Foreign Exchange

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Following the attacks of Sept. 11, the conflict between extremist followers of Islam and the West's Judeo-Christian mainstream has been put under a spotlight. But differences within Christianity have caused turmoil elsewhere over the centuries and continue to beset Northern Ireland.

In recent months, Protestants in the Arodyne section of Belfast began targeting Roman Catholic parents as they walked their daughters to the Holy Cross Girls Primary School. The 130-student publicly run Catholic school is located in a Protestant neighborhood and serves 4- to 11-year-olds.

Since the beginning of the school year, students and parents have walked to school through a throng of police officers dressed in riot gear. Protesters have been hurling rocks and bottles, along with verbal profanities.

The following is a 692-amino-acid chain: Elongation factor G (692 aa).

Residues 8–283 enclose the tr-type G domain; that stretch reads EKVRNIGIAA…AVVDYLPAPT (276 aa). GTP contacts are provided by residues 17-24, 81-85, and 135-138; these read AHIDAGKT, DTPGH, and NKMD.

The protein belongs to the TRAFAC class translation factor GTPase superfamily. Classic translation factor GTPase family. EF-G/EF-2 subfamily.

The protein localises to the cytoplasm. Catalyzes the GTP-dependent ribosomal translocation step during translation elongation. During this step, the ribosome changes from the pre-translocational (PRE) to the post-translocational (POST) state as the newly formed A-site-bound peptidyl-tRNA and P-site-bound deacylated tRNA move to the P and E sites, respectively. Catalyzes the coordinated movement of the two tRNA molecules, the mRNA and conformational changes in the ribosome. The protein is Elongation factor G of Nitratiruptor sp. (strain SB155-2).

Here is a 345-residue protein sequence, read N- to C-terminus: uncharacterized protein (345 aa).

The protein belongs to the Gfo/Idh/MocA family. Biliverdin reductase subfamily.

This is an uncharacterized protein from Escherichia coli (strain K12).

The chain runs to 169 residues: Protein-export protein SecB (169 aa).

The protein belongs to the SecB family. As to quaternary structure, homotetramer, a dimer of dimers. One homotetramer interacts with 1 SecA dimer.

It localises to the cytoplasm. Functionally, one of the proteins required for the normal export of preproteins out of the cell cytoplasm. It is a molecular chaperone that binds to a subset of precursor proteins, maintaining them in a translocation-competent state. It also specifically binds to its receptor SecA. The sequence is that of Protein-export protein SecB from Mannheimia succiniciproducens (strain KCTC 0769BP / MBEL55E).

Periods of silence have intermingled with days of louder protests, said the Rev. Gary Donegan, a priest at the school. "Our fear is that so much trauma has taken place already, how is this going to show in 10 years time?" he said last week.

Protestants have asked that the parents and students take a route that does not cut through their neighborhood. But that would require them to walk an extra mile and pass through a muddy soccer field, the priest said.

Catholics have taunted and attacked Protestants in the area for years, said the Rev. Norman Hamilton, a Presbyterian minister at a nearby church. He expects the demonstrations to continue until changes are made to improve the quality of life in the poor community.

—Michelle Galley [email protected]

Vol. 21, Issue 6, Page 8

Published in Print: October 10, 2001, as Foreign Exchange
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